Fed Chairman Ben Bernanke first hinted in May that "in the next few meetings" the Fed may begin tapering its bond buying program. The initial comment sent stocks on a volatile ride. The market has since recovered.
At the conclusion of its two-day policymaking meeting on Wednesday, the U.S. central bank is expected to give a clear indication on when it will start to scale back on the massive economic stimulus programs that have fueled the growth and juiced financial markets since the financial crisis five years ago.
Chairman Ben Bernanke first hinted in May that the Fed may "in the next few meetings" begin tapering its policy of buying $85 billion in bonds each month. The initial comment sparked worry and confusion about the timing and the scale of the tapering, sending stocks on a volatile ride.
After some bumps, the stock rally has resumed, with the Dow and S&P 500 back up near their all-time highs. A key metric for measuring market volatility, the VIX, has dropped back to a level associated with calm markets, while CNNMoney's Fear & Greed Index sits in neutral.
Bond yields had spiked after Bernanke's comment in May and continue to hover near two-year highs, with the Treasury's 10-year note yielding just below 3%. Because this is the benchmark on which other consumer loans are set, it has led to a spike in mortgage rates lately.
Experts say that these sharp moves will likely push the Fed to move cautiously as it curtails its bond buying program to help investors digest the change and limit market volatility.
"When the Fed starts to taper, it will only be taking its foot off the accelerator; it will not be stepping on the brake," said Gary Thayer, chief macro strategist at Wells Fargo Advisors.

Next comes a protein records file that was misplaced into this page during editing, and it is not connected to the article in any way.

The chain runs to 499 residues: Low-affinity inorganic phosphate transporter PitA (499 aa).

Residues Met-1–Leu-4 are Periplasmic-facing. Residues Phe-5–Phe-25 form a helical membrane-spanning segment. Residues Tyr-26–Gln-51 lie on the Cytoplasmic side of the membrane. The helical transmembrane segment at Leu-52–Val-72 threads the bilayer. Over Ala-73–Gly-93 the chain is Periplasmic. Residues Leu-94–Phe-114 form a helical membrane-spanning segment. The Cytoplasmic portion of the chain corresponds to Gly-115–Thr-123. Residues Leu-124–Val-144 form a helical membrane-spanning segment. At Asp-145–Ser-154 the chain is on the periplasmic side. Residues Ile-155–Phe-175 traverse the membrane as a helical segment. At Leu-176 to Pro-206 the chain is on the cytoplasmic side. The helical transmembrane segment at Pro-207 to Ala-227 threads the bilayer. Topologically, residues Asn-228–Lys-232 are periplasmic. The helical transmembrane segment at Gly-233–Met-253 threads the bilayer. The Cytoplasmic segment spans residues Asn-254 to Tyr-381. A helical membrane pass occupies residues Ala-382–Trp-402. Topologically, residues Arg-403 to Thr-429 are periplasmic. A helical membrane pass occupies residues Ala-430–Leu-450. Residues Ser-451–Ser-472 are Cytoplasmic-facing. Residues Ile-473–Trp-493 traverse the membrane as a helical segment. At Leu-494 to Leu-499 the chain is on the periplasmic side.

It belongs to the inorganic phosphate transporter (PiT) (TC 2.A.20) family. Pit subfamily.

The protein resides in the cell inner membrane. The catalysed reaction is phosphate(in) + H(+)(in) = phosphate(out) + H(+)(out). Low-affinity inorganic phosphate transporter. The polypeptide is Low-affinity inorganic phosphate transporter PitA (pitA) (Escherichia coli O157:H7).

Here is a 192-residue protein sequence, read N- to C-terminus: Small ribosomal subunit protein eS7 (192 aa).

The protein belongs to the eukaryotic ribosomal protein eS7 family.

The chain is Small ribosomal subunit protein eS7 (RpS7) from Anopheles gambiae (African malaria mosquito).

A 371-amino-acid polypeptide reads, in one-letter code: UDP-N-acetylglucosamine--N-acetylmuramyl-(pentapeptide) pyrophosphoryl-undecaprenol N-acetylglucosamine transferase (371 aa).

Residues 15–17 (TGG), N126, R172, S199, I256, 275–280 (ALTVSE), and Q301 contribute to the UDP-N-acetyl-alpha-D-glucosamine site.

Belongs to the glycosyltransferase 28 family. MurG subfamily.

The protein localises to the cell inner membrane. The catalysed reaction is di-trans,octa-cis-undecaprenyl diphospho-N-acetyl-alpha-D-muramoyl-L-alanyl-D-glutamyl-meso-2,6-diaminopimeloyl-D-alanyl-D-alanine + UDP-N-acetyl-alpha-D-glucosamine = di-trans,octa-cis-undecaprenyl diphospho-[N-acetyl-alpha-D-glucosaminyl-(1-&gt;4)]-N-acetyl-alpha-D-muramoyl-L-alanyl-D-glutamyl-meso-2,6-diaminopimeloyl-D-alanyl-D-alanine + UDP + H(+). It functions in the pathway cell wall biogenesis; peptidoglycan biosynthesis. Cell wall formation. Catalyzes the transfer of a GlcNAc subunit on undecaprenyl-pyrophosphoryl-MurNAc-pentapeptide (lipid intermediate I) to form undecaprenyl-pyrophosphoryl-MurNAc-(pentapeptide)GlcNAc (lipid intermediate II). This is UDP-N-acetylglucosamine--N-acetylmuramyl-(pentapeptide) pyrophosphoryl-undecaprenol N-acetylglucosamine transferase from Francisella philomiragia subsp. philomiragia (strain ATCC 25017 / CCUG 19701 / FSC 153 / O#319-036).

Investors will also be closely listening to Bernanke's post-meeting press conference for specific details on these plans, and also the Fed's outlook on the economy.
Prior to the central bank's meeting Wednesday, investors will also have a chance to react to former Treasury Secretary Larry Summers' decision on Sunday to withdraw his name from consideration to succeed Bernanke as head of the Fed.
Investors cheered on Sunday, sending stock futures higher on Summers' move, as it will avoid a contentious Senate confirmation process. However, overall, the cheer isn't expected to last, because markets participants have viewed the race as a non-event.
Bond markets could react with "downward pressure" on the 10-year Treasury note yield, according to Steven Englander, global head of foreign exchange strategy at Citi.
In addition to the Fed, investors will have a few earnings reports to chew on, as FedEx (Fortune 500) and , Oracle (Fortune 500) open up their books. Also following , Twitter's announcement last week that it is has filed for a planned IPO, investors will be on the watch for documents that reveal its financial information, even though there is the possibility the company might decide to keep that private for now too.
On the economic front, investors will have reports on regional manufacturing activity, inflation, housing starts and existing home sales to parse through.
And while Syria has been on the backburner in anticipation of a diplomatic deal for some time, investors may breathe an official sigh of relief after Russia and the United States reached a groundbreaking deal on a framework to eliminate the war-torn country's chemical weapons.
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